# Microsoft Excel Training- From Beginner to Expert in 6 Hours / EXCEL DASHBOARD REPORTS # Excel Formula Errors & How To Deal With Them

## #NULL!, #DIV/0!, #VALUE!,#REF!,#NAME?, #NUM! and #N/A

As soon as you have discovered how to use formulas in Excel, you will likely need to lean how to correct or hide formula errors. The first thing you should know is what each error type means. Once you understand what each error value means, correcting the formula becomes a LOT easier. Also note that a Formula can return an error IF a range it references contains an error cell.

To mask errors and return an alternate value in its place, it is best to return zero rather than empty text (""). This is because zeros are generally more downstream formula friendly than text.

HIDE ZEROS
To hide zeros on the Workbook level go to Tools>Options>View - Zero Values.

Custom Formats

Excel sees a cells format as having four Sections. These are, from left to right:

Positives;Negatives;Zeros;Text.

To hide zeros cell-by-cell use a Custom Number Format like 0.00;-0.00; where 0.00 is desired the format for non zeros. Note the use of -0.00 for negatives.

### ERROR VALUES

#NULL!
Often occurs when you specify a intersecting range which in fact does NOT intersect. The space is the Intersect Operator and should be used correctly like;

=A1:F1 B1:B10
OR with named ranges
=Range1 Range2

In both cases Excel will return the cell value that intersects A1:F1 and B1:B10. In this case, B2.

However, if we used =A1:F1 B2:B10 Excel would display the #NULL! error as it is NOT possible for a row 1 range to intersect a column range that starts at
row 2.

#DIV/0!
Simply means you cannot divide zero into a number. For example

=A1/A2

would result #DIV/0! IF A2 contains nothing or zero. To correct this one could use one of 2 methods.

=IF(A2=0,0,=A1/A2)

OR

=IF(ERROR.TYPE(A1/A2)=2,0,A1/A2)

Note the use of the ERROR.TYPE Function. It is important to identify the error type so you are NOT masking another error type you SHOULD know about.

That is, we could use;
=IF(ISERROR(A1/A2),0,A1/A2)

OR

=IF(ISERR(A1/A2),0,A1/A2)

BUT, it is NOT good practice as you will end up masking most error values
when you SHOULD be masking only the #DIV/0! error.

Error.Type Function

For specifying error types. #NULL! = 1 #DIV/0! = 2 #VALUE! = 3 #REF! = 4 #NAME? = 5 #NUM! = 6 #N/A = 7

#VALUE!

Possibly the most frequent error type. Occurs when the wrong type of argument or operand (operand: Items on either side of an operator in a
formula. In Excel, operands can be values, cell references, names, labels, and functions.) is used. For example, you may have;

=A1*A2

and IF either cell had text and NOT numbers, the #VALUE! error would be displayed. This is why one should NOT change the default horizontal alignment of data cells. That is, text is always left aligned while numbers are right aligned by default. If you allow this and then widen a Column, you can tell at a glance what Excel is seeing as text and numbers.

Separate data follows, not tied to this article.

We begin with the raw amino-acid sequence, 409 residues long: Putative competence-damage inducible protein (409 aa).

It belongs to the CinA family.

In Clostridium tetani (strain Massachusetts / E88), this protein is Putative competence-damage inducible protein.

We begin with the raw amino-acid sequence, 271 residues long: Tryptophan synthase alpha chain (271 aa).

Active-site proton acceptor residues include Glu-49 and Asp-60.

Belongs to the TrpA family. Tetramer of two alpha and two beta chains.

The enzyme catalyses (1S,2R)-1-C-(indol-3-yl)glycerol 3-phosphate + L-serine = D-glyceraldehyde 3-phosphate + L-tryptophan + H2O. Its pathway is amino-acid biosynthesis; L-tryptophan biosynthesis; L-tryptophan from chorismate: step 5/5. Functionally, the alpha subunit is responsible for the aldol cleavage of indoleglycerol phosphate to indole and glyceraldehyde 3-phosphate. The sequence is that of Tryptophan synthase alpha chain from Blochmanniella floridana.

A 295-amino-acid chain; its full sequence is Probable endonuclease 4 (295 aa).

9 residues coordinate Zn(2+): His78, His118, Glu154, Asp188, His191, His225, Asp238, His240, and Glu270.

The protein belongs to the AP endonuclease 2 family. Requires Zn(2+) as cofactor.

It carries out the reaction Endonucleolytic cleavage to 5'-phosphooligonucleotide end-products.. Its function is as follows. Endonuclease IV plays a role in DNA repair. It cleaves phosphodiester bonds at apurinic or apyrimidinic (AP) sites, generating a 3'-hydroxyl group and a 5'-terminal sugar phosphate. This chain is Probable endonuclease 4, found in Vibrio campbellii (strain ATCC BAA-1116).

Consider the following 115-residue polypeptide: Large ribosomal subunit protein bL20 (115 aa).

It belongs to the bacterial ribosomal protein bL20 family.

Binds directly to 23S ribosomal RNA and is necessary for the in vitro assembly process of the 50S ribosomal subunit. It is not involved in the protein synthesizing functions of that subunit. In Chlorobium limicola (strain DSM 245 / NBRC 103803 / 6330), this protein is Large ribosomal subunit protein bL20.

#REF!

This means a non-valid reference in your formula. Often occurs as the result of deleting rows, columns, cells or Worksheets. This is why deleting
deleting rows, columns, cells or Worksheets is bad practice. Also check named ranges if used.

You DO NOT want to mask this error as you SHOULD be aware of it.

#NAME?

This error means a Function used is not being recognized by Excel. Check for
typos and always type Excel Functions in lower case. This way, when you
enter the formula Excel will automatically convert it to upper case, if it
is recognized.

Another common reason is if you are using a custom function without the code being present in he same Workbook. Or, you are using a function that requires a specific Excel add-in being installed. E.g the Analysis Toolpak

On the Tools menu, click Add-Ins.  In the Add-Ins available list, select the Analysis ToolPak box, and then click OK.

If necessary, follow the instructions in the setup program.

As with the #REF! error, you don't want to mask this error.

#NUM!

This error occurs if you supply a non valid number to a function argument. E.g, using a negative number when a positive is needed. Or, using a \$, %
symbol with the number.

This error can be masked so long as you are aware of the reason why. Again, use the Error.Type function as shown in #DIV/0!

#N/A
The most common reason for this error is any of the Lookup functions. It means Excel cannot find a match for the value it's being told to find. There
are many ways to correct or mask this error out there, BUT most are wrong in their approach and force a LOT of unneeded over-heads.

Consider placing the Lookup functions on the same Worksheet as the Table (if not already), then create a simply reference (e.g. =IV1) to the cell(s) to
get the result into the needed Worksheet. Doing this also opens up another opportunity in that we could now use;

IF(ISNA(IV1),"",IV1)

See Stop #N/A Error

Another reason is when Array formulas are used AND the referenced ranges are not of equal size in each array.